11. Pursuant to the above-quoted order, the Board issued notices to all the Calcutta tanneries. The Board also issued public notices in four newspapers namely, The Statesman (English), The Telegraph (English), Aajkal (Bengali) and Ganashakti (Bengali). The notices served on the tanneries and published in the newspapers stated that all the Calcutta tanneries should approach the State Government for allotment of plots in the new integrated leather complex by 15-5-1995 failing which such tanneries shall be liable to be closed without any further reference. The affidavit dated 3-5-1995 filed by the Board further stated that “it is admitted position that all the tanneries are still operating without any pollution control devices and without any statutory permission from the State Board, except few units which might have been closed for financial or other reasons”. This Court in 21-4-1995 passed the following order :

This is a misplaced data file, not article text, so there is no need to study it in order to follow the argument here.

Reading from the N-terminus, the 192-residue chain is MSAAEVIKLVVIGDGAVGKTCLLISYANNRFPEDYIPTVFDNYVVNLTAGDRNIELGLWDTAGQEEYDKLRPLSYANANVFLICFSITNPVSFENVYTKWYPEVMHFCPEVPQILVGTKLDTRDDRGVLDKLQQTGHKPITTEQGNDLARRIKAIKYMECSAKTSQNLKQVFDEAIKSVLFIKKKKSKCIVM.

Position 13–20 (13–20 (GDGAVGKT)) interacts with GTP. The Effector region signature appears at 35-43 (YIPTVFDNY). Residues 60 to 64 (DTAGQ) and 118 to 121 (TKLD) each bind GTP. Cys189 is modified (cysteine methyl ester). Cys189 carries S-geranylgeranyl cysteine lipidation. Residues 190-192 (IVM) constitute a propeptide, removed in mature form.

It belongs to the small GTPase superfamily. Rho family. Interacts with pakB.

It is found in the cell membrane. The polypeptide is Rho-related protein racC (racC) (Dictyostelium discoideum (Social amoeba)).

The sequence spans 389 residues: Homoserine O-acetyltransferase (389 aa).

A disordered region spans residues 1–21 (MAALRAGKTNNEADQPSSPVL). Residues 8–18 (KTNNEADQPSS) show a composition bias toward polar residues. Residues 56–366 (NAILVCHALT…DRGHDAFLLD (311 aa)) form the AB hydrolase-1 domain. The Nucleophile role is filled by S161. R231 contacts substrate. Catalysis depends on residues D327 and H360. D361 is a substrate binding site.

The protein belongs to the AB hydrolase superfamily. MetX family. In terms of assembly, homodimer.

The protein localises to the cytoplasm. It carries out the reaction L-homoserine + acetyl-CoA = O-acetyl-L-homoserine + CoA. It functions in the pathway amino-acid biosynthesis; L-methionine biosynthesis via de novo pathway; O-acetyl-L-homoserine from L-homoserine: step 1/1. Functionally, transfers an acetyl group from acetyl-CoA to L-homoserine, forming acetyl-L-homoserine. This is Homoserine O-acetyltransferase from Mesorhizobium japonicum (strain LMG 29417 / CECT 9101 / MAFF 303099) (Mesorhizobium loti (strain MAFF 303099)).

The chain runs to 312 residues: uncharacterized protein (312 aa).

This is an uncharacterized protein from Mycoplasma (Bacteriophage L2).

“Pursuant to this Court`s order dated April 7, 1995, an affidavit has been filed by Mr. Jyotirmoy Ghosh, Joint Secretary in the Department of Cottage and Small-Scale Industries, Government of West Bengal. Mr. N. N. Gooptu, learned Advocate General has further explained the various contents of the affidavit to us. We are satisfied that the Government of West Bengal is complying with the different directions issued by us in our order dated April 7, 1995.
Mr. R. Mohan, learned Senior Counsel appearing for the West Bengal Pollution Control Board, states that pursuant to this Court`s order dated April 7, 1995 individual notices have been issued to all the tanneries to be relocated.